There is no disagreement among philosophers about the more popular arguments to which theists and atheists typically appeal: as formulated, they do not prove (that is, logically derive from uncontroversial premises) what they claim to prove. They are clearly inadequate in the judgment of qualified professionals. Further, there are no more sophisticated formulations that theists or atheists can accept — the way we do scientific claims — on the authority of expert consensus.What Gutting isn't letting on is that most philosophers accept or lean toward atheism--a whopping 72.8% according to a recent poll. So if he's right that philosophers don't think the proofs for or against God are sound, he isn't telling the whole story. If that's what the 72.8% think (and it's not completely clear), they don't come to a full stop and declare themselves agnostics. No, they engage in further reasoning (short of proof) so that they end up atheists, or leaning toward atheism. And (of course) they think that further reasoning is good reasoning. And that reasoning may very well be a lot like Dawkins's--which is also short of proof. So Gutting is quite wrong to say that the consensus of philosophical opinion is arrayed against Dawkins. There's no evidence for that.
In these popular debates about God’s existence, the winners are neither theists nor atheists, but agnostics — the neglected step-children of religious controversy, who rightly point out that neither side in the debate has made its case. This is the position supported by the consensus of expert philosophical opinion. (my italics)
This conclusion should particularly discomfit popular proponents of atheism, such as Richard Dawkins, whose position is entirely based on demonstrably faulty arguments.
Update (in response to a comment): here are all the details available at the poll website.
Is atheism a philosophical position for most philosophers or is more like the fact that most philosophers may be politically progressive?
That is, philosophers may have and do have lots of positions on things that they have not thought out with philosophical rigour.
For example, most philosophers may prefer science fiction movies to Westerns, but that does not imply that most philosophers are making a philosophically reasoned aesthetic judgment about the subject.
Bertrand Russell says that in technical philosophical terms, he is an agnostic, although in conversing with the man on the street, he would call himself an atheist.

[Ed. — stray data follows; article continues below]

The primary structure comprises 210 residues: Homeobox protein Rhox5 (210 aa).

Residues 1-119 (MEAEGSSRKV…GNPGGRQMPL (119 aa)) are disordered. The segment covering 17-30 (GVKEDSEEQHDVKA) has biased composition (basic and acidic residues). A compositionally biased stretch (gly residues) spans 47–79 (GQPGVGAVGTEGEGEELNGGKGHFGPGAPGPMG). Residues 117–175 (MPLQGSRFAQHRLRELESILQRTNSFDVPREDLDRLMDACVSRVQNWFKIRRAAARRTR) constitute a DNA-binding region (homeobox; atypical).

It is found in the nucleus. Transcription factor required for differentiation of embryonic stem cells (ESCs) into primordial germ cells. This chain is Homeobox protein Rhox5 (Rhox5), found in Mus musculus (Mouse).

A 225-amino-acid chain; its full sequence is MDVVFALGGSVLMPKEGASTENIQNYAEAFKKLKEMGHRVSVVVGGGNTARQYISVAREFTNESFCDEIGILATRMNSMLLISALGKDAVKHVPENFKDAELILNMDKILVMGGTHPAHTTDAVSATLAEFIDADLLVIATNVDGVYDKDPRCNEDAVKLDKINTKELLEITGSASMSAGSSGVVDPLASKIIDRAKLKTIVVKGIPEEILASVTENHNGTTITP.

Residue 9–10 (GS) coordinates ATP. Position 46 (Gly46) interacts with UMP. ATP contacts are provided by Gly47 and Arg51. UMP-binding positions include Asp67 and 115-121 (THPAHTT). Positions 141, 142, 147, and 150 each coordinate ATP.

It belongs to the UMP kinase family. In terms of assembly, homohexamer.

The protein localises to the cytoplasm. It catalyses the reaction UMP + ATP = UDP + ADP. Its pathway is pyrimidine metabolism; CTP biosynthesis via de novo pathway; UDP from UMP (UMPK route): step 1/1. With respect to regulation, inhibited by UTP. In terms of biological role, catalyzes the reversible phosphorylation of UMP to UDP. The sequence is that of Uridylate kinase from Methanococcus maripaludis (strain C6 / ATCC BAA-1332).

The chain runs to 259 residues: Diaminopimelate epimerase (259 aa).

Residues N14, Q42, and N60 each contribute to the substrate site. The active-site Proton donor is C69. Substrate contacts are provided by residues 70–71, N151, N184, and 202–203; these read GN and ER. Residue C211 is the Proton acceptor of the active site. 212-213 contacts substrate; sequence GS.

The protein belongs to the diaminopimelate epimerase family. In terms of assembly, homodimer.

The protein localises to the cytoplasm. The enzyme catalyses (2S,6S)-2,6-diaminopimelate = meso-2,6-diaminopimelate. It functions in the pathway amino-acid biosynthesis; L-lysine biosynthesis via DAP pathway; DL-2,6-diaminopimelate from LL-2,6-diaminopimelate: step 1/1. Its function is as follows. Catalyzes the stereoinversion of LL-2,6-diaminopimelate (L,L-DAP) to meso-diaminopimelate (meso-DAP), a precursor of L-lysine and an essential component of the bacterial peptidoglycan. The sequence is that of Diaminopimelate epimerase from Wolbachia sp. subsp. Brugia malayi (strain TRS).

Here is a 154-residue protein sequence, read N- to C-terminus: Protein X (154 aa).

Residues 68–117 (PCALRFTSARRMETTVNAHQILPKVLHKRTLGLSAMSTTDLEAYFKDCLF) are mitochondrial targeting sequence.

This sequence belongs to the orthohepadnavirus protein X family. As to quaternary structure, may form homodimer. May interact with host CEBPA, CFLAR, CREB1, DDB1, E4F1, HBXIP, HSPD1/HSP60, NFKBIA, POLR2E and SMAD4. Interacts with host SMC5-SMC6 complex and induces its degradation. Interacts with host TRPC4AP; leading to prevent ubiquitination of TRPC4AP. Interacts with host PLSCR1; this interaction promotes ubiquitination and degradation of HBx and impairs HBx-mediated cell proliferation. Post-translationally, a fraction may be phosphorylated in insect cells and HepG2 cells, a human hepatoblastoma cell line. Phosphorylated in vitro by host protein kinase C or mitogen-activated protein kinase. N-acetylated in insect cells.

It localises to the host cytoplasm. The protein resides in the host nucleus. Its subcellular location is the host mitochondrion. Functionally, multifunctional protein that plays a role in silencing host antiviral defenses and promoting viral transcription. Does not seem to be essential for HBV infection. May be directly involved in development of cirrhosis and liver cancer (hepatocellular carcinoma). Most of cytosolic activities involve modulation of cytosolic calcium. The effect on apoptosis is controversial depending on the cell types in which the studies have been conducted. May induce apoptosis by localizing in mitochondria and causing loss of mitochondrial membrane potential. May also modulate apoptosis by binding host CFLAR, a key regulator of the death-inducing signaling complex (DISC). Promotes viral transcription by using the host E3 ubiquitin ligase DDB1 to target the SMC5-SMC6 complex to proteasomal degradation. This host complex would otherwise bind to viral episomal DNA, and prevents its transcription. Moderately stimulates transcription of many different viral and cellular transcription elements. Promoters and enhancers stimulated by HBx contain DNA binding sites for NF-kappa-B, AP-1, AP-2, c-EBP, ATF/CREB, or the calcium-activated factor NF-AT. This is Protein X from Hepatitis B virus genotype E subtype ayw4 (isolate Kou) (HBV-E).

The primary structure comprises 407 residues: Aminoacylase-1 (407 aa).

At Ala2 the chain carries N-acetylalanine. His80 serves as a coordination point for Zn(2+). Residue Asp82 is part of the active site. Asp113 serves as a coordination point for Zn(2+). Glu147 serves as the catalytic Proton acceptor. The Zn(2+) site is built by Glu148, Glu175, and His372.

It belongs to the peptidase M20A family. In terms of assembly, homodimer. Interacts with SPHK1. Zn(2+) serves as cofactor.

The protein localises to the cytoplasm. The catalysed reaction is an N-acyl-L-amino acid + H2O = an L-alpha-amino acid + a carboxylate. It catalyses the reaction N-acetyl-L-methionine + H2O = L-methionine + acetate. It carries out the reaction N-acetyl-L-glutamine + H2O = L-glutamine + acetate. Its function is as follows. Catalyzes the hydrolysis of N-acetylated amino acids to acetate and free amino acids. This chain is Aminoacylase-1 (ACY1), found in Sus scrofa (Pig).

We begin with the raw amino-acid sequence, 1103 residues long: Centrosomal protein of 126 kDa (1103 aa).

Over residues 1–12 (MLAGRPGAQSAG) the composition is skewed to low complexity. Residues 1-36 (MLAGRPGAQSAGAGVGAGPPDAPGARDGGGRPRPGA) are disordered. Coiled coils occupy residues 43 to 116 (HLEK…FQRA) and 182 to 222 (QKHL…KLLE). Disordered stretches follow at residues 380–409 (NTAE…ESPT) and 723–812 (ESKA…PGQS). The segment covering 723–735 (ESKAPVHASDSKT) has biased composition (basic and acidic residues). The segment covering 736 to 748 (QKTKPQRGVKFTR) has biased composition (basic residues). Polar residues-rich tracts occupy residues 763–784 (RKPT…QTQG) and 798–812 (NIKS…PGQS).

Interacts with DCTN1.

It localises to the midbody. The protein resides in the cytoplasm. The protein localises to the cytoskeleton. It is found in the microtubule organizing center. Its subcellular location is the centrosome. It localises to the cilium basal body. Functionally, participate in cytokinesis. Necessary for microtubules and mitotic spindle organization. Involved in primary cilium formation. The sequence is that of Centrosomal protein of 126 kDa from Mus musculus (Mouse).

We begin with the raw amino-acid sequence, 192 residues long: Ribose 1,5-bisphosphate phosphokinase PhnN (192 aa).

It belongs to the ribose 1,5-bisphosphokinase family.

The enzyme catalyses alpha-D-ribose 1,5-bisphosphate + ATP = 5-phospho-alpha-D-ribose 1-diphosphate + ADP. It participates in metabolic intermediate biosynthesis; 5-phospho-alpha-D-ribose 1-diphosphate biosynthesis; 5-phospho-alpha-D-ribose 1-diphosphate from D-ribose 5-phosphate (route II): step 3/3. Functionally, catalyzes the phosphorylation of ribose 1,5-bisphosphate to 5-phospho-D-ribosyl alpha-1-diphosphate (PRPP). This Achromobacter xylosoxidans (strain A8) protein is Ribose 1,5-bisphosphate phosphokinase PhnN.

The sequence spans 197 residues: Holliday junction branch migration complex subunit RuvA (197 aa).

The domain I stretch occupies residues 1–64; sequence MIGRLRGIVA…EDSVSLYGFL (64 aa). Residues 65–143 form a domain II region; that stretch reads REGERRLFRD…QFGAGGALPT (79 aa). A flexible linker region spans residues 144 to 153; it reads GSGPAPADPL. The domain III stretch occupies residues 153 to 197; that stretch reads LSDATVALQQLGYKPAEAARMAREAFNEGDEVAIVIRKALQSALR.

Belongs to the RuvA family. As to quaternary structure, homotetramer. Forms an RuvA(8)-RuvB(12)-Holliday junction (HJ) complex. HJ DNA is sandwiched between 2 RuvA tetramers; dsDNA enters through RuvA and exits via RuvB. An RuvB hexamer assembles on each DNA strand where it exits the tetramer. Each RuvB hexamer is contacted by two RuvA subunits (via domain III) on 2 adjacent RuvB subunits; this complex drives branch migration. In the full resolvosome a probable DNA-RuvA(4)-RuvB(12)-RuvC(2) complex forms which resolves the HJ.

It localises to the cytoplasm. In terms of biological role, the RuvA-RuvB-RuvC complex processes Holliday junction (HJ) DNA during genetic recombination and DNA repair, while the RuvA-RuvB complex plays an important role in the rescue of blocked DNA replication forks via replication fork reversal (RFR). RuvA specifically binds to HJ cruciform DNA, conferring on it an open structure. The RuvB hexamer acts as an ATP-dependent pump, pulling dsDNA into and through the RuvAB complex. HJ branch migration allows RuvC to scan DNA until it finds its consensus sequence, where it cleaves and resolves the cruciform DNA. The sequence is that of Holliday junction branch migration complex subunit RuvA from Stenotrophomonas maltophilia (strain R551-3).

These philosophers weren't talking to the man on the street--they were participating in a survey of philosophers on many philosophical topics. If you look at the survey, you'll see the full range of topics. I don't believe people answered with "de facto" opinions, but with the views they've arrived at over the years, as a result of various kinds of reasoning (short of proof).
Not sure if you'll know the answer to this, but was the survey question offering a dichotomous choice between atheism/leaning to atheism and theism/leaning to theism?
Was there an option for agnosticism? And how come the survey has no missing data?
Everyone has missing data!
Ok, i just figured out you could get more detail by setting level of detail to 'fine'.
That shows the following for philosophers of religion:
God: theism or atheism?
Accept: theism 30 / 47 (63.8%)
Accept: atheism 9 / 47 (19.1%)
Lean toward: theism 4 / 47 (8.5%)
Agnostic/undecided 2 / 47 (4.2%)
Reject both 2 / 47 (4.2%)
The majority are theists!
For philosophers as a whole, it's:
God: theism or atheism?
Accept: atheism 576 / 931 (61.8%)
Lean toward: atheism 102 / 931 (10.9%)
Accept: theism 99 / 931 (10.6%)
Agnostic/undecided 51 / 931 (5.4%)
Lean toward: theism 37 / 931 (3.9%)
The question is too unclear to answer 16 / 931 (1.7%)
Reject both 16 / 931 (1.7%)
Skip 9 / 931 (0.9%)
Accept another alternative 8 / 931 (0.8%)
Accept an intermediate view 7 / 931 (0.7%)
There is no fact of the matter 5 / 931 (0.5%)
Other 5 / 931 (0.5%)
So there is an option for agnostics and only a minority endorse this. Also, only a small amount of missing data.
I guess it raises the question as to whether philosophers of religion are the experts on God!
Hi Paul, if you change the "grain" over there you get a lot more results. I added a screenshot to my post.
Great minds think alike? Yes, the results for philosophers of religion are very different. Lots of ways to read that!
It would be interesting to see the numbers on atheism about others academics of the same socio-cultural level as philosophers to see if the atheism of philosophers reflects their socio-cultural background or is the result of rigorous philosophical reflection.
The percentage of non-believers varies from field to field.
Philosophers do standardly teach philosophy of religion at least at the intro. level, so it would be surprising if they didn't reason about it, and the reasoning didn't make a difference to their beliefs.
If most philosophers teach introductory philosophy of religion, they would most probably have well reasoned ideas on the subject and be fairly up to date on the literature regarding the issue, and Gutting would be wrong.
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